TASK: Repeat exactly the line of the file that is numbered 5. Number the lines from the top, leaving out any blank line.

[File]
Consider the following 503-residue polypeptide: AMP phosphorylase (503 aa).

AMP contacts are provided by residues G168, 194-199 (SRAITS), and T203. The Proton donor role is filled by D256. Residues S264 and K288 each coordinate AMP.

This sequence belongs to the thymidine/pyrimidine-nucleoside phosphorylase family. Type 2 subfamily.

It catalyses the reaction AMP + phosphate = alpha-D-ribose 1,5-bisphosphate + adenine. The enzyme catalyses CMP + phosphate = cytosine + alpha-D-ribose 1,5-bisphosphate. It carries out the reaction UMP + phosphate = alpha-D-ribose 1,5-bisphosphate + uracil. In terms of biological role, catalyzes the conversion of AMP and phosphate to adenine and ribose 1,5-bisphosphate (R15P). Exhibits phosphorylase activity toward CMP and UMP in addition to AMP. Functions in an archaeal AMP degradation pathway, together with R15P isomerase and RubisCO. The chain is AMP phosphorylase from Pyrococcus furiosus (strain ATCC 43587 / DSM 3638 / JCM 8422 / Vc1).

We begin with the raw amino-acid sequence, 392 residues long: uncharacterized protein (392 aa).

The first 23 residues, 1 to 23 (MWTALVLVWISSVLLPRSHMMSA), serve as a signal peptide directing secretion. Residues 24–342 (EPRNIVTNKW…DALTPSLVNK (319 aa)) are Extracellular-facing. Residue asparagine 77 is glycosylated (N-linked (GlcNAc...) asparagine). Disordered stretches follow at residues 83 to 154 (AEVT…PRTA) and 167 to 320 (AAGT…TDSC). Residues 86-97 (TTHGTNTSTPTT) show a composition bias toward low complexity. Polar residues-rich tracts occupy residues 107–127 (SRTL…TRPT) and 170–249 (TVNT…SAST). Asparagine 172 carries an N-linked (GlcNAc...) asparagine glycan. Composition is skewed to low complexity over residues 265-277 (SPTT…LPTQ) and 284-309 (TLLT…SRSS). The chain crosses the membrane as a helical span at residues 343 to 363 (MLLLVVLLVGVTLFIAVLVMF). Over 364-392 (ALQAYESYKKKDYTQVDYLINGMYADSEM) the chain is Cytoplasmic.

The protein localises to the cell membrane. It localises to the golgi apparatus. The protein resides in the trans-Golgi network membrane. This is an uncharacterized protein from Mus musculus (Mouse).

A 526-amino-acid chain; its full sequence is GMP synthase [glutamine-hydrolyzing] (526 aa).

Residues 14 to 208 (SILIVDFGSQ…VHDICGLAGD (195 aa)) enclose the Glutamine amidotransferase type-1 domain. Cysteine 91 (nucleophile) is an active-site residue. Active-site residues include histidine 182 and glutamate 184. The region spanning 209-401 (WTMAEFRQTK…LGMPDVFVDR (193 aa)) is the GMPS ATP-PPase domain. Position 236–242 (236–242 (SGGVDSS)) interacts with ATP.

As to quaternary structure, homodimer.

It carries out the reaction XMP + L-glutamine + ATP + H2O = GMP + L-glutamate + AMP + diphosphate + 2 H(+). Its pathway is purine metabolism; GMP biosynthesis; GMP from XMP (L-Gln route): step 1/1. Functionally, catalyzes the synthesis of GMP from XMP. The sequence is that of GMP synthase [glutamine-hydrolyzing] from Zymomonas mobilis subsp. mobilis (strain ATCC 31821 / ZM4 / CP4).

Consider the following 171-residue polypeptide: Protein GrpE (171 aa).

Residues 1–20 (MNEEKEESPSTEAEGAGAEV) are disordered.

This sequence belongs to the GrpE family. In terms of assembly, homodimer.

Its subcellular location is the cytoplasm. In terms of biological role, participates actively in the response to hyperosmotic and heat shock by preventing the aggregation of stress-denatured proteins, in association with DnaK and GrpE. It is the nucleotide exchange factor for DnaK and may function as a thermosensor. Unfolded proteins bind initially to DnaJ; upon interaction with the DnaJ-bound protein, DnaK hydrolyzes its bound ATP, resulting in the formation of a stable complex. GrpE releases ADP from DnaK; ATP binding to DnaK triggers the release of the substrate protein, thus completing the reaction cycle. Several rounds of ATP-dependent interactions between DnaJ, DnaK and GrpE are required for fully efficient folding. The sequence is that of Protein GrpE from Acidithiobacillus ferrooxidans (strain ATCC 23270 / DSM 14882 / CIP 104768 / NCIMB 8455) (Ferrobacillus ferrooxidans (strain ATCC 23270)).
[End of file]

We begin with the raw amino-acid sequence, 392 residues long: uncharacterized protein (392 aa).